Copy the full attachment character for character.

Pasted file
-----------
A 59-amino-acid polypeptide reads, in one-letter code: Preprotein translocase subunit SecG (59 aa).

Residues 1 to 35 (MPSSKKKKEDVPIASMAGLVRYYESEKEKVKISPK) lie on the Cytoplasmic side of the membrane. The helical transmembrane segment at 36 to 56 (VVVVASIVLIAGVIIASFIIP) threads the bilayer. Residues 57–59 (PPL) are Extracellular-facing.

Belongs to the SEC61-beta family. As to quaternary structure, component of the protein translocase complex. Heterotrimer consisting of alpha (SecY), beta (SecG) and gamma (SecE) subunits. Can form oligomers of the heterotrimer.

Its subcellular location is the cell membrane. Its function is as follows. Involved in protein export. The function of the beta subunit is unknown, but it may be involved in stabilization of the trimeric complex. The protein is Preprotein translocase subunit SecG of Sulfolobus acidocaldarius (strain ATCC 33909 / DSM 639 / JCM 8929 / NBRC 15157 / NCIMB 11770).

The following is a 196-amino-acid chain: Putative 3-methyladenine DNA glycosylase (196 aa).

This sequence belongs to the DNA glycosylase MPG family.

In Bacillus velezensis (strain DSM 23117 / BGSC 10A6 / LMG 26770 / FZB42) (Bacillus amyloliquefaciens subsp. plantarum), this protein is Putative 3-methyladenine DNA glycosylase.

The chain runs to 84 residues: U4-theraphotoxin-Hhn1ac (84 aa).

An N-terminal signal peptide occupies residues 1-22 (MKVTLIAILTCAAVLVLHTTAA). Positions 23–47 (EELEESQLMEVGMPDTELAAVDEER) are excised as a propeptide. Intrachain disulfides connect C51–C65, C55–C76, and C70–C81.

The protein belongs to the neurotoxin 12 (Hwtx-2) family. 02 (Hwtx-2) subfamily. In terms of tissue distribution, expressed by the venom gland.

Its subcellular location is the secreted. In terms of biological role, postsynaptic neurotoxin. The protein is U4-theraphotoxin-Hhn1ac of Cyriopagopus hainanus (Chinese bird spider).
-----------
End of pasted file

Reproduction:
A 59-amino-acid polypeptide reads, in one-letter code: Preprotein translocase subunit SecG (59 aa).

Residues 1 to 35 (MPSSKKKKEDVPIASMAGLVRYYESEKEKVKISPK) lie on the Cytoplasmic side of the membrane. The helical transmembrane segment at 36 to 56 (VVVVASIVLIAGVIIASFIIP) threads the bilayer. Residues 57–59 (PPL) are Extracellular-facing.

Belongs to the SEC61-beta family. As to quaternary structure, component of the protein translocase complex. Heterotrimer consisting of alpha (SecY), beta (SecG) and gamma (SecE) subunits. Can form oligomers of the heterotrimer.

Its subcellular location is the cell membrane. Its function is as follows. Involved in protein export. The function of the beta subunit is unknown, but it may be involved in stabilization of the trimeric complex. The protein is Preprotein translocase subunit SecG of Sulfolobus acidocaldarius (strain ATCC 33909 / DSM 639 / JCM 8929 / NBRC 15157 / NCIMB 11770).

The following is a 196-amino-acid chain: Putative 3-methyladenine DNA glycosylase (196 aa).

This sequence belongs to the DNA glycosylase MPG family.

In Bacillus velezensis (strain DSM 23117 / BGSC 10A6 / LMG 26770 / FZB42) (Bacillus amyloliquefaciens subsp. plantarum), this protein is Putative 3-methyladenine DNA glycosylase.

The chain runs to 84 residues: U4-theraphotoxin-Hhn1ac (84 aa).

An N-terminal signal peptide occupies residues 1-22 (MKVTLIAILTCAAVLVLHTTAA). Positions 23–47 (EELEESQLMEVGMPDTELAAVDEER) are excised as a propeptide. Intrachain disulfides connect C51–C65, C55–C76, and C70–C81.

The protein belongs to the neurotoxin 12 (Hwtx-2) family. 02 (Hwtx-2) subfamily. In terms of tissue distribution, expressed by the venom gland.

Its subcellular location is the secreted. In terms of biological role, postsynaptic neurotoxin. The protein is U4-theraphotoxin-Hhn1ac of Cyriopagopus hainanus (Chinese bird spider).